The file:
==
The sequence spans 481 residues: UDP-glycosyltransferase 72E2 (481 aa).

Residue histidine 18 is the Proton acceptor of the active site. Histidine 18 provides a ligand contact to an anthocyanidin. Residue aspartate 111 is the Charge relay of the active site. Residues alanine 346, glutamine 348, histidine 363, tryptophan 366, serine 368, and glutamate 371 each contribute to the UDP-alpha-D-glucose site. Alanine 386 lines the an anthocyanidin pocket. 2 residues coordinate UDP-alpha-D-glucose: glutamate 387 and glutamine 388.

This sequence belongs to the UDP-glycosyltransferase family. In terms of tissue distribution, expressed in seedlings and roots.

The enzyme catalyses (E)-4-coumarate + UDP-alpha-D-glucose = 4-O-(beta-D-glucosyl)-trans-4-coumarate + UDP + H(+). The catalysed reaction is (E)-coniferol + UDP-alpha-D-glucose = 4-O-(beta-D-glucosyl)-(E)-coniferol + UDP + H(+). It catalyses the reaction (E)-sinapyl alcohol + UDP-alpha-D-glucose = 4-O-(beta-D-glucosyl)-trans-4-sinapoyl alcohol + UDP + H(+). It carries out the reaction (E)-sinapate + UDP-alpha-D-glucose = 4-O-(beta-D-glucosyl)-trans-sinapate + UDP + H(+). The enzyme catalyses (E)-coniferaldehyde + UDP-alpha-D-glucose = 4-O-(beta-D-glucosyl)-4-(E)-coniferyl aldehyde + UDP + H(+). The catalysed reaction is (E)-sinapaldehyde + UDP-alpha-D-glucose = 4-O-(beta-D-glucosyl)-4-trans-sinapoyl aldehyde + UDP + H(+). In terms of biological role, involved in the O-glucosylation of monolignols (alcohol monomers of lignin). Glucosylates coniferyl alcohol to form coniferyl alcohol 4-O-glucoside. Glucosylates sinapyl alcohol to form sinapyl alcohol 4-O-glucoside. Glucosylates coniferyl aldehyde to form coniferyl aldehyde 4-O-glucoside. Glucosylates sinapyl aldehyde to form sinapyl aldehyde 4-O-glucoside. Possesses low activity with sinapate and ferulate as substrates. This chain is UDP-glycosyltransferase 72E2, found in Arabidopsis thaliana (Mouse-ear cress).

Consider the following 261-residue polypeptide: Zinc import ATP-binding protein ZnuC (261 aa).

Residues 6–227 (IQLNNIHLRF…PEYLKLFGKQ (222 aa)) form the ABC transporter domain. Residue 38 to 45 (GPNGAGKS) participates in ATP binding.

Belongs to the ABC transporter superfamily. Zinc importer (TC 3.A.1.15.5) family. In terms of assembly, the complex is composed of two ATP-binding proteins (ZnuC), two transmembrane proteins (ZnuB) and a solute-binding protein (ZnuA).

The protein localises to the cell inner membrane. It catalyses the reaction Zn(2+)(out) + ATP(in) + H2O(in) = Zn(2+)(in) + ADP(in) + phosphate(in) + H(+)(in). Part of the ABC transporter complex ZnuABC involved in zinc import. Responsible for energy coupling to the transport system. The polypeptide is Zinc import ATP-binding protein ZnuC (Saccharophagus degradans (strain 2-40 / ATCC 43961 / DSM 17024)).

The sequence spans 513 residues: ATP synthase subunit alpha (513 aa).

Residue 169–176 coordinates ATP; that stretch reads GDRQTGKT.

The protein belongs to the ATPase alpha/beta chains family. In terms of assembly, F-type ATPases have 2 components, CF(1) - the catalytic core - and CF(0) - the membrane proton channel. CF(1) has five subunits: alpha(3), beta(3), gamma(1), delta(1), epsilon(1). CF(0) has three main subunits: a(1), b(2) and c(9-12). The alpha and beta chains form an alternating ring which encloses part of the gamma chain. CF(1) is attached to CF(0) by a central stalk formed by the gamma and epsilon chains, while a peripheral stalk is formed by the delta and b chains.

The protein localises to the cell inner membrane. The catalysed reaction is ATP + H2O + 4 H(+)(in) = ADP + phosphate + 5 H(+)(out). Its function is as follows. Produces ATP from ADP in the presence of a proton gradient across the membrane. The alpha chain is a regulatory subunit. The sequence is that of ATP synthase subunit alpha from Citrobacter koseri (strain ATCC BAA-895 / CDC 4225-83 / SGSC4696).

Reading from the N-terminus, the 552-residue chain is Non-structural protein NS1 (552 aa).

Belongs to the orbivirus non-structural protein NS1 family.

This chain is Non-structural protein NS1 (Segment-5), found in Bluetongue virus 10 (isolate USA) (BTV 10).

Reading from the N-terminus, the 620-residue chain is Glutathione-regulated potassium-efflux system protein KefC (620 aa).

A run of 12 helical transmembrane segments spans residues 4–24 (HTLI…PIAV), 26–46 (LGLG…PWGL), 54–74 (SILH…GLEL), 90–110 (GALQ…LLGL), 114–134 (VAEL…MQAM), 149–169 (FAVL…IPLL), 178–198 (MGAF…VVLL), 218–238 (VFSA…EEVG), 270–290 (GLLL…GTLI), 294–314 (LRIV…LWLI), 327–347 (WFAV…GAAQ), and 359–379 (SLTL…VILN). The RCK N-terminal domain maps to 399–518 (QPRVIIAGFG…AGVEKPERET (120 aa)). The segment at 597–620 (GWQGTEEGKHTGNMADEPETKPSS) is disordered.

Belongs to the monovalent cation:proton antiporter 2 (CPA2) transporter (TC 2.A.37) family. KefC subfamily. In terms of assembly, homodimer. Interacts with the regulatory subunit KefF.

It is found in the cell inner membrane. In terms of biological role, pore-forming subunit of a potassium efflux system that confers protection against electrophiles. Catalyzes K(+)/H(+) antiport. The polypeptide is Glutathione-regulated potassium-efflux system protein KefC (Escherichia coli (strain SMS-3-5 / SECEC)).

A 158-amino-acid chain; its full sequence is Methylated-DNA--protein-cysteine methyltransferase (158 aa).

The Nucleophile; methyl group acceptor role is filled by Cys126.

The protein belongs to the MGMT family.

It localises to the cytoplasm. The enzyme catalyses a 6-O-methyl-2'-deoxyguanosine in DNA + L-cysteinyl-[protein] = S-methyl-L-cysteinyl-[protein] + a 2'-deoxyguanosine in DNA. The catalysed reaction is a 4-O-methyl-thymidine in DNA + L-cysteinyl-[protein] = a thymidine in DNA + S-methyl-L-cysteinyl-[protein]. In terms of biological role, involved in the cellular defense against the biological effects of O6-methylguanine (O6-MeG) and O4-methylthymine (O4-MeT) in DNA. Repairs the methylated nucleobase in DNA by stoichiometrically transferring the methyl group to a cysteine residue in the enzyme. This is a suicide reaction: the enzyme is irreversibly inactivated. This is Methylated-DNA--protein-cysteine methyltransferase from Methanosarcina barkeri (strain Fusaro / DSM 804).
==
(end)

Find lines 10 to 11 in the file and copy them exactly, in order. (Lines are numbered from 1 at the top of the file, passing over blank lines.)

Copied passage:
Residue 169–176 coordinates ATP; that stretch reads GDRQTGKT.

The protein belongs to the ATPase alpha/beta chains family. In terms of assembly, F-type ATPases have 2 components, CF(1) - the catalytic core - and CF(0) - the membrane proton channel. CF(1) has five subunits: alpha(3), beta(3), gamma(1), delta(1), epsilon(1). CF(0) has three main subunits: a(1), b(2) and c(9-12). The alpha and beta chains form an alternating ring which encloses part of the gamma chain. CF(1) is attached to CF(0) by a central stalk formed by the gamma and epsilon chains, while a peripheral stalk is formed by the delta and b chains.